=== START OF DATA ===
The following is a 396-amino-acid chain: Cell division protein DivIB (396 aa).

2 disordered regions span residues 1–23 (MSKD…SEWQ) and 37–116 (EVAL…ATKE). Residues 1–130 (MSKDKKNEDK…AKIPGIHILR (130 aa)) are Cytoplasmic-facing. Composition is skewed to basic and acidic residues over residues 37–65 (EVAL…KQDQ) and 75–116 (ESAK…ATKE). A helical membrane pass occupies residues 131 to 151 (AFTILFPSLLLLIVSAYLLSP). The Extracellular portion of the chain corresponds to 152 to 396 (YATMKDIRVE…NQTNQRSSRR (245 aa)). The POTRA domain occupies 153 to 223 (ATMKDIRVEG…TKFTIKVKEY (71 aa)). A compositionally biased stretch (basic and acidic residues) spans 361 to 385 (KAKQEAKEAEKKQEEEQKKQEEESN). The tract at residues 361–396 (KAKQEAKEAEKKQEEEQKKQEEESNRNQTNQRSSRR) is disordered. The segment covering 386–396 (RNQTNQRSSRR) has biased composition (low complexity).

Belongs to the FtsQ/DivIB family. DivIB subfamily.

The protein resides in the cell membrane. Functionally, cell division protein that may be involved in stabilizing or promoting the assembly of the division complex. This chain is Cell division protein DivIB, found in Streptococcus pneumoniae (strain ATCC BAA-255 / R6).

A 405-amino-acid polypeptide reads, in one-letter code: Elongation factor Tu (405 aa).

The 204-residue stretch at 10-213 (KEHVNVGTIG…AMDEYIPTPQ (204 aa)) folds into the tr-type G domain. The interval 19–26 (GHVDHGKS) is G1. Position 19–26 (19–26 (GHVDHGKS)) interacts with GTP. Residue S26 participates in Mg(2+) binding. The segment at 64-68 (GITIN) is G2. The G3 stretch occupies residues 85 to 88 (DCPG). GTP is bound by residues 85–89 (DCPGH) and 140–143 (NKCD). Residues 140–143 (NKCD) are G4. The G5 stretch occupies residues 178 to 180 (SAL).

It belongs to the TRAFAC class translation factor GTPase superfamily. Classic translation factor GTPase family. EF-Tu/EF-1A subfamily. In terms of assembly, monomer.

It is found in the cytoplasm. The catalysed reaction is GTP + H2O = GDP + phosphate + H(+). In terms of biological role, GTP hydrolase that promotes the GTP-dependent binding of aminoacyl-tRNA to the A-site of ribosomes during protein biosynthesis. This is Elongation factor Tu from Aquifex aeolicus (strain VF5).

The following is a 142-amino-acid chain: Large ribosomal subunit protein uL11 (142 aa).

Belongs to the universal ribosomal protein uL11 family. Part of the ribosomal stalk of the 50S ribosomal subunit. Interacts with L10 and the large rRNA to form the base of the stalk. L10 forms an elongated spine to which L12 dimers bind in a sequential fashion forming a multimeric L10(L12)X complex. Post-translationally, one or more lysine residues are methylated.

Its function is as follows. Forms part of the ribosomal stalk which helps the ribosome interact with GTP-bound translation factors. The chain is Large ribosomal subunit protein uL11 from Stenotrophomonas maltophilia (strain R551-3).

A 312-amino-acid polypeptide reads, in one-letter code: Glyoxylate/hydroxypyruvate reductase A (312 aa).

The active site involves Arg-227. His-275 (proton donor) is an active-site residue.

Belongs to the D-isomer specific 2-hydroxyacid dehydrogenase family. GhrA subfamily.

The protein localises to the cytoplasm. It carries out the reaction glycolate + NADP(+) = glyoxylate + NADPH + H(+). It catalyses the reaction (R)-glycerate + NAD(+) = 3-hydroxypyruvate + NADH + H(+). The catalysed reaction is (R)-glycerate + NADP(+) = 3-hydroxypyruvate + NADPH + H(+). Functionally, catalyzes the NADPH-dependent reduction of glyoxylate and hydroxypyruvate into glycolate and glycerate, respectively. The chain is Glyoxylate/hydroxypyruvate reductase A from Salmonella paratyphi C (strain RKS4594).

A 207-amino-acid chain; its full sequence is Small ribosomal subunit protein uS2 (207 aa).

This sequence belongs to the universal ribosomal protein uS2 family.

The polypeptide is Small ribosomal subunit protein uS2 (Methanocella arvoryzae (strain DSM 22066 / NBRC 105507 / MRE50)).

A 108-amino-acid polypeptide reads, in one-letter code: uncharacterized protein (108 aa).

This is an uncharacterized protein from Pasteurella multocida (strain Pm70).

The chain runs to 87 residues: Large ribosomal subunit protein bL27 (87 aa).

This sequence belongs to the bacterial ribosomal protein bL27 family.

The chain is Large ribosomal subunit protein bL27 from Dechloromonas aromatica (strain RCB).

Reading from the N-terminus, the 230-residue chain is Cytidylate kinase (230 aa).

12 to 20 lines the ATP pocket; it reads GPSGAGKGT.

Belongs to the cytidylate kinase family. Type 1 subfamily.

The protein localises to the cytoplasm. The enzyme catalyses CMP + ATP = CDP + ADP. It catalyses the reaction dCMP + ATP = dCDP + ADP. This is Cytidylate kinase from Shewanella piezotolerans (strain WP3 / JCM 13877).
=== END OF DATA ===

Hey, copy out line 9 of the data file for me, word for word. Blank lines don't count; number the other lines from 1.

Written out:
The following is a 142-amino-acid chain: Large ribosomal subunit protein uL11 (142 aa).